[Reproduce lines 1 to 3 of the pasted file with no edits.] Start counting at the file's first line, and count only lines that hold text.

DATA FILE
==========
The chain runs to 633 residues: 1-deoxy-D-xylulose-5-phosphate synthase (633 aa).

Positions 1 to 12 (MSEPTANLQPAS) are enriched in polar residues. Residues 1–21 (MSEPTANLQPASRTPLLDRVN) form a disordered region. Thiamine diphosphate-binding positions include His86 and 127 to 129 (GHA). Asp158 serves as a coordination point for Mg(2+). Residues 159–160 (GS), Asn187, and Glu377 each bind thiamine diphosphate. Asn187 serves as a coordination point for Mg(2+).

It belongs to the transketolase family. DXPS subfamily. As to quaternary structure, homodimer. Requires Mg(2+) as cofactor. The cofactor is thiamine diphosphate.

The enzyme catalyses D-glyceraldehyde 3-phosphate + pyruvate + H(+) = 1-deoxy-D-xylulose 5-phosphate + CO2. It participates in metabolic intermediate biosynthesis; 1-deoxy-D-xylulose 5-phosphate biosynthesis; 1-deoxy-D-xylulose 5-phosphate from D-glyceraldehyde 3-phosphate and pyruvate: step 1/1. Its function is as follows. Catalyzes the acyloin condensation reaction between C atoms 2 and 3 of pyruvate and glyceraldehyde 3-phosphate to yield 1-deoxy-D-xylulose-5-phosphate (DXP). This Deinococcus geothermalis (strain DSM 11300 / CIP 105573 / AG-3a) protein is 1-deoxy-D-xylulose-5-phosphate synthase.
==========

The chain runs to 633 residues: 1-deoxy-D-xylulose-5-phosphate synthase (633 aa).

Positions 1 to 12 (MSEPTANLQPAS) are enriched in polar residues. Residues 1–21 (MSEPTANLQPASRTPLLDRVN) form a disordered region. Thiamine diphosphate-binding positions include His86 and 127 to 129 (GHA). Asp158 serves as a coordination point for Mg(2+). Residues 159–160 (GS), Asn187, and Glu377 each bind thiamine diphosphate. Asn187 serves as a coordination point for Mg(2+).

It belongs to the transketolase family. DXPS subfamily. As to quaternary structure, homodimer. Requires Mg(2+) as cofactor. The cofactor is thiamine diphosphate.